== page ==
The Face Is Familiar

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The Face Is Familiar
Genre Game show
Created by Bob Stewart
Presented by Jack Whitaker
Narrated by Jack Clark
Country of origin United States
Original language(s) English
No. of seasons 1
No. of episodes 18
Production
Producer(s) Bob Stewart
Running time 24-25 min
Broadcast
Original channel CBS
Audio format Monaural
Original run May 7, 1966  – September 3, 1966

The Face Is Familiar is an American game show which aired in color on CBS from May 7 to September 3, 1966. The show was hosted by Jack Whitaker and featured celebrity guests including Bob Crane, Dick Van Patten, Mel Brooks and June Lockhart.

The series was primarily sponsored by Philip Morris' Parliament and Marlboro cigarettes, and their American Safety Razor (Personna razor blades) and Clark Gum subsidiaries. The show was produced by Bob Stewart Productions in association with Filmways Television. Its theme song was a slightly-modified version of Brasilia, performed by Herb Alpert & the Tijuana Brass.

Gameplay[edit]

Each game featured two contestants, each partnered with a celebrity guest. The celebrities each stayed on for the entire program while contestants played only one game, win or lose.

Each round centered around a board which contained the face of a celebrity, cut into seven horizontal strips and jumbled vertically. At the beginning of each round, only one strip was revealed. Then, alternating between the celebrities and the contestants, the pairs were asked trivia questions in the form of an incomplete sentence (for example, "The last king of France was...").

After each question, more of the face was revealed (still in jumbled order). The first two questions revealed one part each, while the next two revealed two parts each. The player who correctly answered the question had the opportunity to guess the identity of the celebrity after the new parts were revealed. An incorrect answer gave the opponent the right to guess.

If the identity was not guessed after all seven parts were revealed, play continued with each question offering a chance to swap the positions of two parts. Incorrect answers moved on to the next question and did not give the opponent control. The player who answered correctly chose one part of the face and their partner chose another part; the two were then swapped. The first partner could then guess the answer.

The team which correctly identified the celebrity won $150 for the contestant.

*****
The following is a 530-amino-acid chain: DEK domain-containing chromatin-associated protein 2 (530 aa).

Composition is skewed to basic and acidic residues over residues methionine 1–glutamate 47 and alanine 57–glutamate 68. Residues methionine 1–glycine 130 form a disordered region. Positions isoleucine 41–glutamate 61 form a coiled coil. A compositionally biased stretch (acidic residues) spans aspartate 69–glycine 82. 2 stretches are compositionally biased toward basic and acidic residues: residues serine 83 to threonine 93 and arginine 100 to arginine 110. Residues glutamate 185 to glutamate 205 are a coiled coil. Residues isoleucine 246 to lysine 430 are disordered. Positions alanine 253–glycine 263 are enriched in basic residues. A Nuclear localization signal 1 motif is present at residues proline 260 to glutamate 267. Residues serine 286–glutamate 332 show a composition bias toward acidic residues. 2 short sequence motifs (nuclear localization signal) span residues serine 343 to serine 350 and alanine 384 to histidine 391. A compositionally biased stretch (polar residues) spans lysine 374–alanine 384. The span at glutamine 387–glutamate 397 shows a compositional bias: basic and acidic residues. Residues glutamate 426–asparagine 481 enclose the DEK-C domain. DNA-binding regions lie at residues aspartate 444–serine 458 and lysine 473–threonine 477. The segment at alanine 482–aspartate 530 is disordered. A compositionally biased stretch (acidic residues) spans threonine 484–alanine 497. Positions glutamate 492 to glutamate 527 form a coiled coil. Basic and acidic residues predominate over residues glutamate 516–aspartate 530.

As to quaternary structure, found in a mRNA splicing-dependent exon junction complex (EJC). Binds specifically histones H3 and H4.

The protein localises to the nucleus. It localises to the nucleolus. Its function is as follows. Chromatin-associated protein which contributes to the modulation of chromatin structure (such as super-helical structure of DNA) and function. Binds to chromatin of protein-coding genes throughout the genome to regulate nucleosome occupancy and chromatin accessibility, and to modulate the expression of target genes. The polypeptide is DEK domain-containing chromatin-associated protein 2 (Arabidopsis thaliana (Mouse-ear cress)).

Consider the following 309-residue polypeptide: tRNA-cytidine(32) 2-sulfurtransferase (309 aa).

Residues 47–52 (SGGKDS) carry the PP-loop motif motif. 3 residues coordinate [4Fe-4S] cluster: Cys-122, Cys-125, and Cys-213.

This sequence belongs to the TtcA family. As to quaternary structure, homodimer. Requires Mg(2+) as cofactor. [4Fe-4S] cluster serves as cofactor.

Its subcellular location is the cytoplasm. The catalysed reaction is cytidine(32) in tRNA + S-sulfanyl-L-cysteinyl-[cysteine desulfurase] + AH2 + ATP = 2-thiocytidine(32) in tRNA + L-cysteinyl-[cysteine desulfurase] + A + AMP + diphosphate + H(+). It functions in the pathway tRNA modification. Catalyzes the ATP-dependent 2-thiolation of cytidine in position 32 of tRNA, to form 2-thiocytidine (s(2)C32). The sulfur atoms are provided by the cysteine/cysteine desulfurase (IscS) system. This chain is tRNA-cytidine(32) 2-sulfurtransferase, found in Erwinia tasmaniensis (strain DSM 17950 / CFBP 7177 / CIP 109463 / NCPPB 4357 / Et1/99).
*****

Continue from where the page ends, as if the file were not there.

"Three of a Kind" Bonus Game[edit]

In the bonus game, one partner was asked to find the eyes of a given celebrity, and three strips containing of eyes were shown very briefly, one at a time. If the player could choose the correct eyes, they added $50 to the contestant's winnings.

This was repeated for three mouths and noses, with the partners alternating. The second correct answer added another $50, and the third correct answer earned another $250 for a total of $500.

Changes[edit]

By June 24, the format had changed so that the teams would alternate picking numbers from 1 to 7 to reveal a strip of a celebrity's scrambled face for their opponents until either the entire picture was revealed or one team correctly guessed the face. If the entire picture was revealed, the teams would them begin switching two strips of the face around to try to figure out who was in the picture.

Each correct answer was worth $100, two games won the match.

The bonus round was also changed so that the team could always see either the eyes, nose, or mouth and have to guess which celebrity that body part belonged to. However, there was now a 60-second time limit. $50 was awarded for each correct guess, with $500 awarded if all four were correctly guessed. If a celebrity was not guessed within 10 seconds of the body part being shown, the full face is revealed, and play continues with another body part.

Pilot[edit]

The series' pilot was filmed early in 1966 with Jack Clark as host; Betsy Palmer and Bill Cullen were the celebrities. As Clark closed the episode, he mentioned that the "following week's guests" would be Eydie Gorme and Alan King, implying that a second pilot would be filmed. Clark became the show's announcer after it was sold to CBS-- Hal Simms was announcer on the pilot.

The set and format were slightly different; winning the main game was worth $200 instead of $150. Also, winning the end game was worth $500 in addition to the $200 from the main game, instead of a $500 total.

Technology[edit]

The series was notable for its use of technology. Besides the screen which showed the faces and could switch any two pieces instantly, the show also used a split-screen shot when the contestants (who sat outside of the two celebrities) were answering a question. When one contestant rang in, the split wiped to the side to show both partners of that team.

The second format's bonus round used a 60-second timer. For the viewers, a 7x4 electronic lighted scoreboard was superimposed on the bottom of the screen.

Episode status[edit]

The series is believed to have been destroyed due to network practices of the era. Only four episodes are known to exist - the pilot, the premiere with Lockhart and Crane, the June 24 episode with Florence Henderson and Ray Milland, and the July 22 episode with Pearl Bailey and Mel Brooks. Of these, only the June 24 and July 22 episodes are in color, with the latter being reran by GSN several times.

The premiere has since appeared on the Internet Archive, possibly indicating that the series has become part of the public domain.

External links[edit]